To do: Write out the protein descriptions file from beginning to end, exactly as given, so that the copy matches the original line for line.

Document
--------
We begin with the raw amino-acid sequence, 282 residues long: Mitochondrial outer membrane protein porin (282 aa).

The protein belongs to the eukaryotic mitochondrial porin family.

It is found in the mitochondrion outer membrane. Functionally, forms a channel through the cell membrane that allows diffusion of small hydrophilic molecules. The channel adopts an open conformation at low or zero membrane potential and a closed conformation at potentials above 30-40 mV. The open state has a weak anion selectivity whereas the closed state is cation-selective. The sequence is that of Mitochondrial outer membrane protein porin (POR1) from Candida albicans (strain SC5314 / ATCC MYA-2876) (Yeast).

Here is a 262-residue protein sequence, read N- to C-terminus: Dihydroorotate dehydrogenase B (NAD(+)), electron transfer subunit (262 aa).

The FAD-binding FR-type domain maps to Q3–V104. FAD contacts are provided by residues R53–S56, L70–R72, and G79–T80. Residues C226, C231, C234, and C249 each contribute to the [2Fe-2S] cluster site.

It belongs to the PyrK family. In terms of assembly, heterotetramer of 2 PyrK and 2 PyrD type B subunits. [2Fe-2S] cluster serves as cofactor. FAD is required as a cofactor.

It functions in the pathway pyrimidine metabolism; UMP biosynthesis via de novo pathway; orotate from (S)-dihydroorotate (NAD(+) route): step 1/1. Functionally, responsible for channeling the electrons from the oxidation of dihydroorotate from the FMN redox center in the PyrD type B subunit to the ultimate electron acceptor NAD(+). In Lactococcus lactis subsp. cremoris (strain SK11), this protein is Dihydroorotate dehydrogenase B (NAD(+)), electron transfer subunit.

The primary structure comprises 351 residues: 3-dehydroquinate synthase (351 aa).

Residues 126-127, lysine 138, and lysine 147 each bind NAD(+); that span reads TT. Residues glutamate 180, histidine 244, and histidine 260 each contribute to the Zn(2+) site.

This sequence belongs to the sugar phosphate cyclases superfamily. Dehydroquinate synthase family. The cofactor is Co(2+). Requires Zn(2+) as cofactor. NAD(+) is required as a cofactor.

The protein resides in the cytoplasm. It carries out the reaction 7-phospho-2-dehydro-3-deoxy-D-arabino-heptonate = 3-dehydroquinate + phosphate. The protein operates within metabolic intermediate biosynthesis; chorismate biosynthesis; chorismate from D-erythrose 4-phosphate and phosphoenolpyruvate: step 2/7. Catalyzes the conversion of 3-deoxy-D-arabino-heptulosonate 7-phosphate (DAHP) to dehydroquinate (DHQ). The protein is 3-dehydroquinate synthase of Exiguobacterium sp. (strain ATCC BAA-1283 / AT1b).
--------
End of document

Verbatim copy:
We begin with the raw amino-acid sequence, 282 residues long: Mitochondrial outer membrane protein porin (282 aa).

The protein belongs to the eukaryotic mitochondrial porin family.

It is found in the mitochondrion outer membrane. Functionally, forms a channel through the cell membrane that allows diffusion of small hydrophilic molecules. The channel adopts an open conformation at low or zero membrane potential and a closed conformation at potentials above 30-40 mV. The open state has a weak anion selectivity whereas the closed state is cation-selective. The sequence is that of Mitochondrial outer membrane protein porin (POR1) from Candida albicans (strain SC5314 / ATCC MYA-2876) (Yeast).

Here is a 262-residue protein sequence, read N- to C-terminus: Dihydroorotate dehydrogenase B (NAD(+)), electron transfer subunit (262 aa).

The FAD-binding FR-type domain maps to Q3–V104. FAD contacts are provided by residues R53–S56, L70–R72, and G79–T80. Residues C226, C231, C234, and C249 each contribute to the [2Fe-2S] cluster site.

It belongs to the PyrK family. In terms of assembly, heterotetramer of 2 PyrK and 2 PyrD type B subunits. [2Fe-2S] cluster serves as cofactor. FAD is required as a cofactor.

It functions in the pathway pyrimidine metabolism; UMP biosynthesis via de novo pathway; orotate from (S)-dihydroorotate (NAD(+) route): step 1/1. Functionally, responsible for channeling the electrons from the oxidation of dihydroorotate from the FMN redox center in the PyrD type B subunit to the ultimate electron acceptor NAD(+). In Lactococcus lactis subsp. cremoris (strain SK11), this protein is Dihydroorotate dehydrogenase B (NAD(+)), electron transfer subunit.

The primary structure comprises 351 residues: 3-dehydroquinate synthase (351 aa).

Residues 126-127, lysine 138, and lysine 147 each bind NAD(+); that span reads TT. Residues glutamate 180, histidine 244, and histidine 260 each contribute to the Zn(2+) site.

This sequence belongs to the sugar phosphate cyclases superfamily. Dehydroquinate synthase family. The cofactor is Co(2+). Requires Zn(2+) as cofactor. NAD(+) is required as a cofactor.

The protein resides in the cytoplasm. It carries out the reaction 7-phospho-2-dehydro-3-deoxy-D-arabino-heptonate = 3-dehydroquinate + phosphate. The protein operates within metabolic intermediate biosynthesis; chorismate biosynthesis; chorismate from D-erythrose 4-phosphate and phosphoenolpyruvate: step 2/7. Catalyzes the conversion of 3-deoxy-D-arabino-heptulosonate 7-phosphate (DAHP) to dehydroquinate (DHQ). The protein is 3-dehydroquinate synthase of Exiguobacterium sp. (strain ATCC BAA-1283 / AT1b).